The members of “A Thousand Youths for Palestine” group, which describes itself as “a youth movement for a Free Palestine,” also organized similar protests during AKP rallies in the run-up to the March 31 local elections but faced similar obstacles from the police and AKP politicians for demanding that the government end its trade with Israel.

Anti-Israel sentiment has been running high in Turkey since Israel began pounding Gaza in retaliation for an unprecedented attack by militant group Hamas in the south of Israel on October 7, which claimed around 1,200 lives. The death toll in Gaza, in the meantime, has exceeded 33,000, according to the Gaza Health Ministry.

The trade between Turkey and Israel, some of which is conducted by people close to AKP leader and president Recep Tayyip Erdoğan despite his anti-Israel rhetoric, was first revealed by investigative journalist Metin Cihan in late November. Cihan has since then been reporting on the commerce between the two countries using official statistics and maritime traffic websites, all of which are publicly available.

Erdoğan, who long marketed himself in the Muslim world as the champion of Palestinian rights and a strong critic of Israel, has repeatedly accused Israel of being a “terrorist state” and committing “genocide” in Gaza due to Israel’s ongoing attacks on the Palestinian enclave of Gaza.

He even compared Israeli Prime Minister Benjamin Netanhayu to Adolf Hitler.

Despite his anti-Israel rhetoric, Erdoğan has faced accusations of hypocrisy due to the ongoing trade between Israel and Turkey that has shown no signs of winding down at the height of Israel’s war on Gaza and to some extent is conducted by people close to Erdoğan and his family.

Despite the ongoing conflict and Erdoğan’s condemnation, Israel remains an important trading partner for Turkey, ranking 13th on Turkey’s export list in 2023. Trade between the two countries totaled $5.42 billion last year, accounting for 2.1 percent of Turkey’s total exports, a decrease from $7 billion in 2022.

Data from the Turkish Ministry of Transportation shows that between October 7 and December 31, 2023, an average of eight ships per day made a total of 701 trips from Turkish ports to Israel. Of these, 480 sailed directly, while 221 used Turkey as a transit country. Notably, Turkish exports to Israel rose to $430.6 million in December, an increase of 34.8 percent compared to November, indicating a continued and even growing economic relationship despite the political rhetoric.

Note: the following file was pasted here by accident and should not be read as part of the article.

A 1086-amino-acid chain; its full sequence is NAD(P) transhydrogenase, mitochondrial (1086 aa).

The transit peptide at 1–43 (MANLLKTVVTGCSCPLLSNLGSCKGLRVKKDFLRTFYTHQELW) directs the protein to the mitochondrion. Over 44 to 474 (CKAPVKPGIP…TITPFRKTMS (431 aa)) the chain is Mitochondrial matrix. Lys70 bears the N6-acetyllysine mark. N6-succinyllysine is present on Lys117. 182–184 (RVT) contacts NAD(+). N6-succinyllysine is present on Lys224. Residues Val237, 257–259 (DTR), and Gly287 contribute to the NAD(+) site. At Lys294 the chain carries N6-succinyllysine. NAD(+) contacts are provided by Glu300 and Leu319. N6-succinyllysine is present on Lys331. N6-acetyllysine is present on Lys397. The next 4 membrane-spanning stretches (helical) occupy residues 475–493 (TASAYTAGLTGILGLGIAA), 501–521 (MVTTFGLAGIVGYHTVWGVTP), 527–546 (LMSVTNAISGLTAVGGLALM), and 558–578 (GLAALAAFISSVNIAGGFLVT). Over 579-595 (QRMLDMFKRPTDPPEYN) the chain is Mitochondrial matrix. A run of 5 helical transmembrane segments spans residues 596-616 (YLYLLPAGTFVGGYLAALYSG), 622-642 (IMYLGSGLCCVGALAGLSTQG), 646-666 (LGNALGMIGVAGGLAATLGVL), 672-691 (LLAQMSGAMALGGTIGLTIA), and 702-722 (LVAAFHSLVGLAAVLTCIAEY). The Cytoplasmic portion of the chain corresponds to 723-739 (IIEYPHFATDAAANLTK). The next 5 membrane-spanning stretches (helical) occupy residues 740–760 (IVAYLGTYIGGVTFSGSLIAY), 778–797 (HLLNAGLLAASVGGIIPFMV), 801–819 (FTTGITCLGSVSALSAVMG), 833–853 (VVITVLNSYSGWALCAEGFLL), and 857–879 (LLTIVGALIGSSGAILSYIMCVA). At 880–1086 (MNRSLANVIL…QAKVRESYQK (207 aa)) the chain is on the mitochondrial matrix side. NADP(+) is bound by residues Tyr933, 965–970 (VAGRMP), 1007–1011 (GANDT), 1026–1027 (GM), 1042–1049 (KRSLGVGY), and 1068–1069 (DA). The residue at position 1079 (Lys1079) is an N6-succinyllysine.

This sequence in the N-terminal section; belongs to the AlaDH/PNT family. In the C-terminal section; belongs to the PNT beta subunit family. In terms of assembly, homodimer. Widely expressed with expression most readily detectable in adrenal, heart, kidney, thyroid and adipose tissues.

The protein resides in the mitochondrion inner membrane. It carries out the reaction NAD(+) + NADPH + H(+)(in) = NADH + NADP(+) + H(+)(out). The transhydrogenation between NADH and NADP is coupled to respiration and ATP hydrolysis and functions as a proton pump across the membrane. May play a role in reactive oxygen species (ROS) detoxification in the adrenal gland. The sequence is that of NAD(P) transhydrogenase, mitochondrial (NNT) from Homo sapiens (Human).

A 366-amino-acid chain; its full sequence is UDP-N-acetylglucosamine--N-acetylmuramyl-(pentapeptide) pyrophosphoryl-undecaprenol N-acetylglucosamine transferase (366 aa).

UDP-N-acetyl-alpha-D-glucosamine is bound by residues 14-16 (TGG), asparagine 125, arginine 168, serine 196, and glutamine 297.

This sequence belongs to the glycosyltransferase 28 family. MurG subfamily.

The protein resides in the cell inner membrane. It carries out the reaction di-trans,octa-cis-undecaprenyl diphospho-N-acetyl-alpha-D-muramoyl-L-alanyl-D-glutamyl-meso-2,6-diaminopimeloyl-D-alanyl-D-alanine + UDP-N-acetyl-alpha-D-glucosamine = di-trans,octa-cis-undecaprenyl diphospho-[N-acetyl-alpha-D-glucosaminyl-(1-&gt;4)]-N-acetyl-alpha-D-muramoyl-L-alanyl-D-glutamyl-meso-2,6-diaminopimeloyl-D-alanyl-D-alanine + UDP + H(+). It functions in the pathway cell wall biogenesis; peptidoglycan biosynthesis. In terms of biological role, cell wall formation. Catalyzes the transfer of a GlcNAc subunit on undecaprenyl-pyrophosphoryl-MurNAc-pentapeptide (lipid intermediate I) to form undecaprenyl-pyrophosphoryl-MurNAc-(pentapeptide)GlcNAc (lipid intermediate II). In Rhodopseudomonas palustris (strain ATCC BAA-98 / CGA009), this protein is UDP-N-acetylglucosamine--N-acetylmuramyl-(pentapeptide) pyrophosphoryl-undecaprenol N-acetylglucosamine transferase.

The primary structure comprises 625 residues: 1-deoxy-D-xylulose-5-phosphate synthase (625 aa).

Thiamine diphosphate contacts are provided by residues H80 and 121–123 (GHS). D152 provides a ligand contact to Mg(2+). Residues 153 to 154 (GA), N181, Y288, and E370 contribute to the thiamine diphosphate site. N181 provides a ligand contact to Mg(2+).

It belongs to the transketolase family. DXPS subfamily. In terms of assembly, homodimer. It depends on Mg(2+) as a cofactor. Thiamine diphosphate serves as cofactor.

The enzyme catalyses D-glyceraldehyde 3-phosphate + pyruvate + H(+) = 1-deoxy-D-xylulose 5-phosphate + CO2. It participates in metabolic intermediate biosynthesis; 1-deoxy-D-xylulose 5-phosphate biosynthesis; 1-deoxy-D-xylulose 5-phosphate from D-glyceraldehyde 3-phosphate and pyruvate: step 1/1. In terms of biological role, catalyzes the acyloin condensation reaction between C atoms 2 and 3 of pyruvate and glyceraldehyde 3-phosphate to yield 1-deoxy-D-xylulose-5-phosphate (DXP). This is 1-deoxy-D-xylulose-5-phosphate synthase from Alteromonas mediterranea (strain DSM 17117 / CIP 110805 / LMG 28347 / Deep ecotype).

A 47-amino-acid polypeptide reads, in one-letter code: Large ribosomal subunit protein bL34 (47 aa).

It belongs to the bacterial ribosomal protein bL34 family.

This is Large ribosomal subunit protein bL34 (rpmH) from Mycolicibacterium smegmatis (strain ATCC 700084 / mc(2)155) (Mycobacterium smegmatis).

The Turkish Statistical Institute’s Foreign Trade Statistics Database showed items exported to Israel included precious metals, chemicals, insecticides, nuclear reactor parts, gunpowder, explosives, aircraft parts and weapons and ammunition.

Turkish opposition leaders criticize the apparent contradiction of the Erdoğan government condemning Israel’s military actions while maintaining robust trade relations with the country.

Meanwhile, Israeli media reported earlier this month, quoting a Turkish deputy ambassador to Israel whose name was not revealed, as having told Jacob Blitstein, director general of the Israeli Foreign Ministry, that “Erdogan’s harsh rhetoric against Israel stems from Erdogan’s political considerations in the local elections in Turkey.”

Turkey held local elections on March 31 that ended with the worst defeat suffered by Erdoğan’s AKP since its establishment in 2001. The AKP not only lost the vote in some of its previous strongholds but also suffered a decline in its numbers across the country, which led to it coming in second in the election.

The loss of public support for the AKP has been partly blamed on its ongoing trade with Israel.